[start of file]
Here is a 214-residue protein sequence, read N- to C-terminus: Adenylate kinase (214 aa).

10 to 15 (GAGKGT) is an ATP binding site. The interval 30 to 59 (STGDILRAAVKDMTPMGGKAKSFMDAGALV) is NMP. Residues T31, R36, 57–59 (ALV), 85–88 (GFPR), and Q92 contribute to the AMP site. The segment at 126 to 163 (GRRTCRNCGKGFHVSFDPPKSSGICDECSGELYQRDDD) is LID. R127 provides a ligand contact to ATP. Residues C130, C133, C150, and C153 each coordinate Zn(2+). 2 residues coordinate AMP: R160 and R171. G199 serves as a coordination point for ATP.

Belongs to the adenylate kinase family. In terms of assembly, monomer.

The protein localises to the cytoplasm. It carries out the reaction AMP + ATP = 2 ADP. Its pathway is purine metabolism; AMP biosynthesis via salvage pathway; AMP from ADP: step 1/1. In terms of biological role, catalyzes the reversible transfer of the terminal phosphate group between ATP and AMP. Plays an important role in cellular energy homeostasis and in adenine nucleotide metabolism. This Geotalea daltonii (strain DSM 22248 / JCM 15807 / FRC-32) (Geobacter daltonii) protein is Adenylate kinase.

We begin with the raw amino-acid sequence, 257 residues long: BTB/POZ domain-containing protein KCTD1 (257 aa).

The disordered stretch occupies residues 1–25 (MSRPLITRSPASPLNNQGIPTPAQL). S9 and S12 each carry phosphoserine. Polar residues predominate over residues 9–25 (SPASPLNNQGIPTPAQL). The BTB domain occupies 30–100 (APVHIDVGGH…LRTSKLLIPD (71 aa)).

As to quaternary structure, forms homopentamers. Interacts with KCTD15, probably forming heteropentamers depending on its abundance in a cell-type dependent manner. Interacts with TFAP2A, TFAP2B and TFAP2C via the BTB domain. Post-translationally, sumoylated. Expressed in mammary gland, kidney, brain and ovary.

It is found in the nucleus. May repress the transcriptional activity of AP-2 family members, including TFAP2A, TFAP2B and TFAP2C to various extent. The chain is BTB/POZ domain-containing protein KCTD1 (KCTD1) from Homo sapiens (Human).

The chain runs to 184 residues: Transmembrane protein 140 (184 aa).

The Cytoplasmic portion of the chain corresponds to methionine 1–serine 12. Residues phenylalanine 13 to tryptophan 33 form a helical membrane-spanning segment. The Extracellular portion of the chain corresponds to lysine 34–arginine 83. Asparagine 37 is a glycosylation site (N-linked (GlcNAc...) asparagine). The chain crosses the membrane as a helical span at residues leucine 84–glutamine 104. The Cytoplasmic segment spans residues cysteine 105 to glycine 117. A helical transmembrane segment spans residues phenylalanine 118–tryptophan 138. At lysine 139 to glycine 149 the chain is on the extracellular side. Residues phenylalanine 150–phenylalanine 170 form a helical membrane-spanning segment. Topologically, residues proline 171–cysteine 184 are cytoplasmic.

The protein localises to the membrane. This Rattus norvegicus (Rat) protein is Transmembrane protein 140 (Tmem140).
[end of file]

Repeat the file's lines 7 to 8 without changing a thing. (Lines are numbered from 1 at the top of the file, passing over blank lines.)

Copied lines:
As to quaternary structure, forms homopentamers. Interacts with KCTD15, probably forming heteropentamers depending on its abundance in a cell-type dependent manner. Interacts with TFAP2A, TFAP2B and TFAP2C via the BTB domain. Post-translationally, sumoylated. Expressed in mammary gland, kidney, brain and ovary.

It is found in the nucleus. May repress the transcriptional activity of AP-2 family members, including TFAP2A, TFAP2B and TFAP2C to various extent. The chain is BTB/POZ domain-containing protein KCTD1 (KCTD1) from Homo sapiens (Human).